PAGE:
Star Wars Battlefront 2: EA Shuts Down Microtransactions Amid Controversy


The people have spoken and the publisher has backed down. EA has decided to shut down microtransactions in Star Wars Battlefront II after the major fan backlash the game received leading up to its release.

Said EA in a blog post:

Our goal has always been to create the best possible game for all of you – devoted Star Wars fans and game players alike. We’ve also had an ongoing commitment to constantly listen, tune and evolve the experience as it grows. You’ve seen this with both the major adjustments, and polish, we have made over the past several weeks.

But as we approach the worldwide launch, it’s clear that many of you feel there are still challenges in the design. We’ve heard the concerns about potentially giving players unfair advantages. And we’ve heard that this is overshadowing an otherwise great game. This was never our intention. Sorry we didn’t get this right.

We hear you loud and clear, so we’re turning off all in-game purchases. We will now spend more time listening, adjusting, balancing and tuning. This means that the option to purchase crystals in the game is now offline, and all progression will be earned through gameplay. The ability to purchase crystals in-game will become available at a later date, only after we’ve made changes to the game. We’ll share more details as we work through this.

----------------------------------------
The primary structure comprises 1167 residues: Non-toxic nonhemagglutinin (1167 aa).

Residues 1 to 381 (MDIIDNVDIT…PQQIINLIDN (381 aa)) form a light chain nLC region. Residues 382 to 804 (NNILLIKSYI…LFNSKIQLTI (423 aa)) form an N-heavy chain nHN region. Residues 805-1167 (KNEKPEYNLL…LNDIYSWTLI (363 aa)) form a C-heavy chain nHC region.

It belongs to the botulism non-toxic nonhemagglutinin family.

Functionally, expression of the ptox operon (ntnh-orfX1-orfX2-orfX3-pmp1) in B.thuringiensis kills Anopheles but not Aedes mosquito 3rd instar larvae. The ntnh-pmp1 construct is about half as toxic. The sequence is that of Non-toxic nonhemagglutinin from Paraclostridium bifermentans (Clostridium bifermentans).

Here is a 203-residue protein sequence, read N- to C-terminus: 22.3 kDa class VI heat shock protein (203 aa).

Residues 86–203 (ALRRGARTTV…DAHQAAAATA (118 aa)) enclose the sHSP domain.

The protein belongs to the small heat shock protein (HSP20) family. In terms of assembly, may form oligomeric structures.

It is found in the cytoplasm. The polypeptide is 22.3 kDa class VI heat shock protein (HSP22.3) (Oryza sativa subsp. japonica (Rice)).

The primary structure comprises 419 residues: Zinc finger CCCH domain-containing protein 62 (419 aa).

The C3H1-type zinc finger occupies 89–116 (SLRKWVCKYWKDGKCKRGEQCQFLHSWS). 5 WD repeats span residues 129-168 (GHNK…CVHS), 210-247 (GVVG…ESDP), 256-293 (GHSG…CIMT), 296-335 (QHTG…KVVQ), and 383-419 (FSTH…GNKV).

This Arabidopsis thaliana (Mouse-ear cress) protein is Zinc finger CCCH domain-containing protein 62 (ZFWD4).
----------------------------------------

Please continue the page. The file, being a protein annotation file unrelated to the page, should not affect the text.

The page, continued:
Originally, EA only planned to lower the price of the hero unlocks. Those changes involved lowering the price of the game’s biggest heroes by 75%. That means that characters like Luke Skywalker and Darth Vader would cost 15,000 credits, while Emperor Palpatine and Chewbacca would set you back 10,000 credits. 

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EA saw itself forced to switch gears in response to the overwhelmingly negative reaction that accompanied the full reveal of Battlefront 2‘s microtransaction model. See, it was possible to play as your favorite heroes in Battlefront 2, just as you could in previous Battlefront games. The difference this time was that many of the heroes had to be purchased with in-game credits. The price for the most popular in-game heroes – particularly those with a lightsaber – was quite high. 

Fans found that grinding for these credits required a substantial time investment (some have speculated it could be as high as 40 hours of gameplay). The alternative to grinding for credits was to purchase some of the game’s loot boxes and just hope that you got a very rare in-game hero as one of the random prizes. Even then, there were few guarantees. Gamespot spent $100 on loot boxes and still couldn’t access some of the game’s top heroes. 

While the cancelation of microtransactions comes just in the nick of time, as the game is out today, it’s still alarming how hard EA is pushing to use this model for its games in order to keep players buying things for a game they already paid $60 or more for. Even worse, Battlefront II‘s microtransaction model allowed those who spent additional money on the game to acquire a variety of objects that gave them a substantial in-game advantage in the multiplayer mode. That’s opposed to a game like Overwatch, which only puts cosmetic items in loot boxes. 

It remains to be seen how EA plans to fix its in-game purchase model, but we’ll certainly keep an eye on it. 

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